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A U.S. federal probe into Facebook's data sharing with now-defunct politcal consulting firm Cambridge Analytica has reportedly grown to pull in multiple agencies, including the FBI, the Justice Department, the Federal Trade Commission, and the Securities and Exchange Commission.
The investigation is centered on what Facebook knew in 2015 — when it first learned that Cambridge Analytica had been building voter profiles — and why it didn't share this information with users or investors at the time, according to sources for the Washington Post. Facebook only revealed Cambridge Analytica's harvesting of data without users' consent in March 2018.
The government is also said to be concerned about discrepancies in more recent versions of the scandal, including whether Facebook officials like CEO Mark Zuckerberg were fully honest in their Senate testimony.
"We are cooperating with officials in the U.S., U.K. and beyond," said a Facebook spokesman, Matt Steinfeld. "We've provided public testimony, answered questions, and pledged to continue our assistance as their work continues."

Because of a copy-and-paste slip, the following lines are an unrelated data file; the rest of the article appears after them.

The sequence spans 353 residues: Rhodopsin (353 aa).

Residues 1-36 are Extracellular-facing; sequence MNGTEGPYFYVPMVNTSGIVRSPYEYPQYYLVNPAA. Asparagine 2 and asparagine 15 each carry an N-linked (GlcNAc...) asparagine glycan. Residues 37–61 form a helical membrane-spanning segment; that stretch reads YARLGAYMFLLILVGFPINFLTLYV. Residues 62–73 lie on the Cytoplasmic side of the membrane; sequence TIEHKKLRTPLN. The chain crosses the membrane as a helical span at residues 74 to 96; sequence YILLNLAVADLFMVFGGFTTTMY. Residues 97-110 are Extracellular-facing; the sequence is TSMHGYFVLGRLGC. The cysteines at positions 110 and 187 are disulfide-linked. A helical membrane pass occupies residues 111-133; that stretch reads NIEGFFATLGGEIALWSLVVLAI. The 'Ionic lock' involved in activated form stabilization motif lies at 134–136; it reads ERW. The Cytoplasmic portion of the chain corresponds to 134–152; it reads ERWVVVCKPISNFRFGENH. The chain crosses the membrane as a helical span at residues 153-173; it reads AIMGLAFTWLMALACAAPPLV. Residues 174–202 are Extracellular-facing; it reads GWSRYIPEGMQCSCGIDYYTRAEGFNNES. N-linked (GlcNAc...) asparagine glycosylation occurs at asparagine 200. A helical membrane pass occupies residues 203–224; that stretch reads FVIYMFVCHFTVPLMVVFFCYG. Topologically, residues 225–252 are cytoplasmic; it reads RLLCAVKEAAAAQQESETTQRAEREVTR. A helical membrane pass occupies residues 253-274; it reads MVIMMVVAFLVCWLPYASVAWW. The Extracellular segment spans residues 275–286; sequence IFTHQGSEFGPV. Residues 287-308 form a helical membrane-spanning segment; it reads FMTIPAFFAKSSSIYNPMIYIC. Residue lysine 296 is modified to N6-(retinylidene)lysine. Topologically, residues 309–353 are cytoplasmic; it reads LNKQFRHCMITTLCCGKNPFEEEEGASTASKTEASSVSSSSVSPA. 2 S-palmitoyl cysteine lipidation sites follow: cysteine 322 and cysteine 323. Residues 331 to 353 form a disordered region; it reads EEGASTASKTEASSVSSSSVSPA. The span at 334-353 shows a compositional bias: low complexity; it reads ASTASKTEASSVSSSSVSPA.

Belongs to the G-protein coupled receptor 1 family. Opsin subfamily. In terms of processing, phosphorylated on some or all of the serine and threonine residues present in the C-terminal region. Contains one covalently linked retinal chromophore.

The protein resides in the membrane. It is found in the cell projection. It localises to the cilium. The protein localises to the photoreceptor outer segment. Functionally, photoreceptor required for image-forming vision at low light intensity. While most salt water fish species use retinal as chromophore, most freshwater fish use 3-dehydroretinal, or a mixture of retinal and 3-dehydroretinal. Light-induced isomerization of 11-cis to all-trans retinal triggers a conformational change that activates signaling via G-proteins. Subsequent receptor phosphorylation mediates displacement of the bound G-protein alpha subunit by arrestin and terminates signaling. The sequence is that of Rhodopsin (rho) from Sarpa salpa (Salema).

In 2015 Cambridge Analytica and Cambridge University researcher Aleksandr Kogan used a quiz app to collect data on not just the people who used the app, but also their connected friends, allowing Analytica to build voter profiles for some 71 million Americans.
Facebook has accused Analytica of violating policies, but the latter and Kogan have insisted not only that they did nothing wrong but that they weren't the only parties to collect data this way. Kogan has further maintained that he got permission to share data with Analytica when he changed his app's terms of service from academic to wider commercial use.
Facebook has additionally insisted that when it learned of the situation, it ordered Analytica to delete its data and promise not to take the same actions again. The latter has claimed it complied, but it isn't at all clear if they actually did.
Voter manipulation has become one of Facebook's biggest concerns. On top of the Analytica scandal, Russia is known to have targeted Facebook users with ads in the run up to the 2016 U.S. Presidential election.